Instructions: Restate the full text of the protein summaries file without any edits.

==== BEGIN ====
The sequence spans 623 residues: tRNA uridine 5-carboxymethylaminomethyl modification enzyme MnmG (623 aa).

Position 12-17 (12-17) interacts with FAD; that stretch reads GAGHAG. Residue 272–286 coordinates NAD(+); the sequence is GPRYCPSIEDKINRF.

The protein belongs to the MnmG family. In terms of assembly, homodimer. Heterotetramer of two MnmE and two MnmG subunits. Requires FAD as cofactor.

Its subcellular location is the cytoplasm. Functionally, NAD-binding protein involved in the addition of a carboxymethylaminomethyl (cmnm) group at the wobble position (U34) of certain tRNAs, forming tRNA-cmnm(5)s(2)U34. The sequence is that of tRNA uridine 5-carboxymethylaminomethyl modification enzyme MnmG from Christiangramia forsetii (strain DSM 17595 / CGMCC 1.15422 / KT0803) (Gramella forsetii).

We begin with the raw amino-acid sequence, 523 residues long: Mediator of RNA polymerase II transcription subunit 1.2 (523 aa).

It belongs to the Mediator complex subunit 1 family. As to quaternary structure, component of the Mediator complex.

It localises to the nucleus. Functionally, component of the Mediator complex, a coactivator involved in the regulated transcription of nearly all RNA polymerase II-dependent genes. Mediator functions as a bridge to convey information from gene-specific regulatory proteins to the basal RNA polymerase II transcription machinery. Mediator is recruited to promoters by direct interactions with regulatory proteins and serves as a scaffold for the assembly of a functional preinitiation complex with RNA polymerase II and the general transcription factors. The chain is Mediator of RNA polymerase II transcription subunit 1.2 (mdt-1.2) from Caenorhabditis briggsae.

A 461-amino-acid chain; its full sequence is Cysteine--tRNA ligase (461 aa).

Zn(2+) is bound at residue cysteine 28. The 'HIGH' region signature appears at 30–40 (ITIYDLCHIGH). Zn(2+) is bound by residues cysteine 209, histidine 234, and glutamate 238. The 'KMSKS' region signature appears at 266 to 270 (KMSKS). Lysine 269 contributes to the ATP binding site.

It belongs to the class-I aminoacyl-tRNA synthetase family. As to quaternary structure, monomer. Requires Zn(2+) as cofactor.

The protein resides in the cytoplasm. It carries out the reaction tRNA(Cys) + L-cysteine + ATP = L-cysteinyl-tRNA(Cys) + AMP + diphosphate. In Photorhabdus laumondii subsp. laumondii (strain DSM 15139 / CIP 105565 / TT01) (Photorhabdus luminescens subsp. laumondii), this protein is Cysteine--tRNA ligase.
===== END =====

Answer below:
The sequence spans 623 residues: tRNA uridine 5-carboxymethylaminomethyl modification enzyme MnmG (623 aa).

Position 12-17 (12-17) interacts with FAD; that stretch reads GAGHAG. Residue 272–286 coordinates NAD(+); the sequence is GPRYCPSIEDKINRF.

The protein belongs to the MnmG family. In terms of assembly, homodimer. Heterotetramer of two MnmE and two MnmG subunits. Requires FAD as cofactor.

Its subcellular location is the cytoplasm. Functionally, NAD-binding protein involved in the addition of a carboxymethylaminomethyl (cmnm) group at the wobble position (U34) of certain tRNAs, forming tRNA-cmnm(5)s(2)U34. The sequence is that of tRNA uridine 5-carboxymethylaminomethyl modification enzyme MnmG from Christiangramia forsetii (strain DSM 17595 / CGMCC 1.15422 / KT0803) (Gramella forsetii).

We begin with the raw amino-acid sequence, 523 residues long: Mediator of RNA polymerase II transcription subunit 1.2 (523 aa).

It belongs to the Mediator complex subunit 1 family. As to quaternary structure, component of the Mediator complex.

It localises to the nucleus. Functionally, component of the Mediator complex, a coactivator involved in the regulated transcription of nearly all RNA polymerase II-dependent genes. Mediator functions as a bridge to convey information from gene-specific regulatory proteins to the basal RNA polymerase II transcription machinery. Mediator is recruited to promoters by direct interactions with regulatory proteins and serves as a scaffold for the assembly of a functional preinitiation complex with RNA polymerase II and the general transcription factors. The chain is Mediator of RNA polymerase II transcription subunit 1.2 (mdt-1.2) from Caenorhabditis briggsae.

A 461-amino-acid chain; its full sequence is Cysteine--tRNA ligase (461 aa).

Zn(2+) is bound at residue cysteine 28. The 'HIGH' region signature appears at 30–40 (ITIYDLCHIGH). Zn(2+) is bound by residues cysteine 209, histidine 234, and glutamate 238. The 'KMSKS' region signature appears at 266 to 270 (KMSKS). Lysine 269 contributes to the ATP binding site.

It belongs to the class-I aminoacyl-tRNA synthetase family. As to quaternary structure, monomer. Requires Zn(2+) as cofactor.

The protein resides in the cytoplasm. It carries out the reaction tRNA(Cys) + L-cysteine + ATP = L-cysteinyl-tRNA(Cys) + AMP + diphosphate. In Photorhabdus laumondii subsp. laumondii (strain DSM 15139 / CIP 105565 / TT01) (Photorhabdus luminescens subsp. laumondii), this protein is Cysteine--tRNA ligase.